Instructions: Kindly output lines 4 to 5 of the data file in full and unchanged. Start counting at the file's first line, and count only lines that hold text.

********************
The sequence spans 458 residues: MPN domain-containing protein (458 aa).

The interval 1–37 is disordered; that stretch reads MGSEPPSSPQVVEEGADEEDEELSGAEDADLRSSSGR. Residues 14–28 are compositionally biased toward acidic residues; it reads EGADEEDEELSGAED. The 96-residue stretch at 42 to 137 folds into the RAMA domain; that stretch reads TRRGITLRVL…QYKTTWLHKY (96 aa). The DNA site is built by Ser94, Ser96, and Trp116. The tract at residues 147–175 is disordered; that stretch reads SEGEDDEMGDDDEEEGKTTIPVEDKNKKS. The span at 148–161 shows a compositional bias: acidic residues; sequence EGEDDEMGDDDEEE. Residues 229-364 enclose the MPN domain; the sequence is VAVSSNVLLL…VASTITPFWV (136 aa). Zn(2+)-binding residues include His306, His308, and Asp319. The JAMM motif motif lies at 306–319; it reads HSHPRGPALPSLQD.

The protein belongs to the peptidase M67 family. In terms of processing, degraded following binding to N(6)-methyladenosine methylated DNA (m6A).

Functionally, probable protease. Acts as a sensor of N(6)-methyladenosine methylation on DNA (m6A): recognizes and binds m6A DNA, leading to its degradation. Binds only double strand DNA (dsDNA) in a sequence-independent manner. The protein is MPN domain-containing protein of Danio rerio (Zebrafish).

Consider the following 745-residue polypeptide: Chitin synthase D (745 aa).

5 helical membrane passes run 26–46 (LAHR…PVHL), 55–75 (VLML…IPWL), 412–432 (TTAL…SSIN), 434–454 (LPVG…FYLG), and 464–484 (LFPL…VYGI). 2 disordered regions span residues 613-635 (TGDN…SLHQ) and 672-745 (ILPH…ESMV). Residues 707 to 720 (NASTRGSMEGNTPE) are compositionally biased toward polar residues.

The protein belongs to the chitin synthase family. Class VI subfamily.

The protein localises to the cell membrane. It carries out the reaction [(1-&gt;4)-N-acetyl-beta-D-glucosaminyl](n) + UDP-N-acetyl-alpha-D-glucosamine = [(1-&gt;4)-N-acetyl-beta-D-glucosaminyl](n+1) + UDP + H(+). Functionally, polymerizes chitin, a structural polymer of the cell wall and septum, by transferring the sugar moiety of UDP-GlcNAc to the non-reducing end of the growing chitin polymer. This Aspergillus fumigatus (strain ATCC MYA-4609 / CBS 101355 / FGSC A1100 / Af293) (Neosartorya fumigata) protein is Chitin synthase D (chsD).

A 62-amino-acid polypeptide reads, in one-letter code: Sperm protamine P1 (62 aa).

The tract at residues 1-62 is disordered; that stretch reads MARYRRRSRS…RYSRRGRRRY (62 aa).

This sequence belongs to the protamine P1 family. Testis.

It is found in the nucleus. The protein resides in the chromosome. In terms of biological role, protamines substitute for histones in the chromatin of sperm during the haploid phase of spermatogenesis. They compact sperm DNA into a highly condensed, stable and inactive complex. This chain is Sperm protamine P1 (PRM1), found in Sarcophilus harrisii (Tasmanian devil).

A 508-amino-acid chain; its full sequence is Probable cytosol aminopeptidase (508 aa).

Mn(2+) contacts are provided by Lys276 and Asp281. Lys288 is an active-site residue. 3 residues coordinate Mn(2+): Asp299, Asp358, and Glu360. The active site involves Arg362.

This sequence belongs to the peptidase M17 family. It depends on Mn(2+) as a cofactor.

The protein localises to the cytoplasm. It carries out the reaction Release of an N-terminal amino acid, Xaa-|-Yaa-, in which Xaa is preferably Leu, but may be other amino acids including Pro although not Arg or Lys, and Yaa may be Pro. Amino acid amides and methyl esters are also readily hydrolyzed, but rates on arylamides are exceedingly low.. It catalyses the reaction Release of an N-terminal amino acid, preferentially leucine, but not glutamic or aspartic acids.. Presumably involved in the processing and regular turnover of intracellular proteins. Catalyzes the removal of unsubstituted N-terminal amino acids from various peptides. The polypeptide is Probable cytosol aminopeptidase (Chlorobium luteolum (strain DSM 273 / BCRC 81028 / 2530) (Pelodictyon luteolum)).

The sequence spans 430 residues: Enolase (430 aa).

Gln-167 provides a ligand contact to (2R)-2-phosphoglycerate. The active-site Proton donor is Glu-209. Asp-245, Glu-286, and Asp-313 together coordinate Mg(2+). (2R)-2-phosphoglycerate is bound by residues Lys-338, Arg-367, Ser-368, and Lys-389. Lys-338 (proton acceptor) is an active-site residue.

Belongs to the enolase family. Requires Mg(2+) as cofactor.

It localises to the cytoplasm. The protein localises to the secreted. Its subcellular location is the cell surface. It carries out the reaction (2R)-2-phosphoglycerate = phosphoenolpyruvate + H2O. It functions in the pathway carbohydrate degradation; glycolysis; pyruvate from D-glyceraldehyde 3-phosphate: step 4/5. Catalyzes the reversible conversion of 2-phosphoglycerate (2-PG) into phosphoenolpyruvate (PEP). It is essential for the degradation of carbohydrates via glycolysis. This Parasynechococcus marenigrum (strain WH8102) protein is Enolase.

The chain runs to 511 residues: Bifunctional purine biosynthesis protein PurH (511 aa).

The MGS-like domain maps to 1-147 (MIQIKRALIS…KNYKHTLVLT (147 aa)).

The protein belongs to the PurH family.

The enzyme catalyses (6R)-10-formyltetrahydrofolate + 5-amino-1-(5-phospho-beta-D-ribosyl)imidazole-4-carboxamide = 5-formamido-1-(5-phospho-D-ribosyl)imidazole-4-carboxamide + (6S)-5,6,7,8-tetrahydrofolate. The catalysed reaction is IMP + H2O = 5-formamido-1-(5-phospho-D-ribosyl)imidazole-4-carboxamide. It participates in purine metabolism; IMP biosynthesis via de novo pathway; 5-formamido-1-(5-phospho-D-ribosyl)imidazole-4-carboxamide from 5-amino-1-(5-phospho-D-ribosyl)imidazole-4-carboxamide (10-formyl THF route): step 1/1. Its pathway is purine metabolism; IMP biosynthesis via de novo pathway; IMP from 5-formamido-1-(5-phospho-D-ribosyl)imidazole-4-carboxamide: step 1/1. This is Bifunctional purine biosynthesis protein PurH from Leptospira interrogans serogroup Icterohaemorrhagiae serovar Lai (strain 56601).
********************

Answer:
Functionally, probable protease. Acts as a sensor of N(6)-methyladenosine methylation on DNA (m6A): recognizes and binds m6A DNA, leading to its degradation. Binds only double strand DNA (dsDNA) in a sequence-independent manner. The protein is MPN domain-containing protein of Danio rerio (Zebrafish).

Consider the following 745-residue polypeptide: Chitin synthase D (745 aa).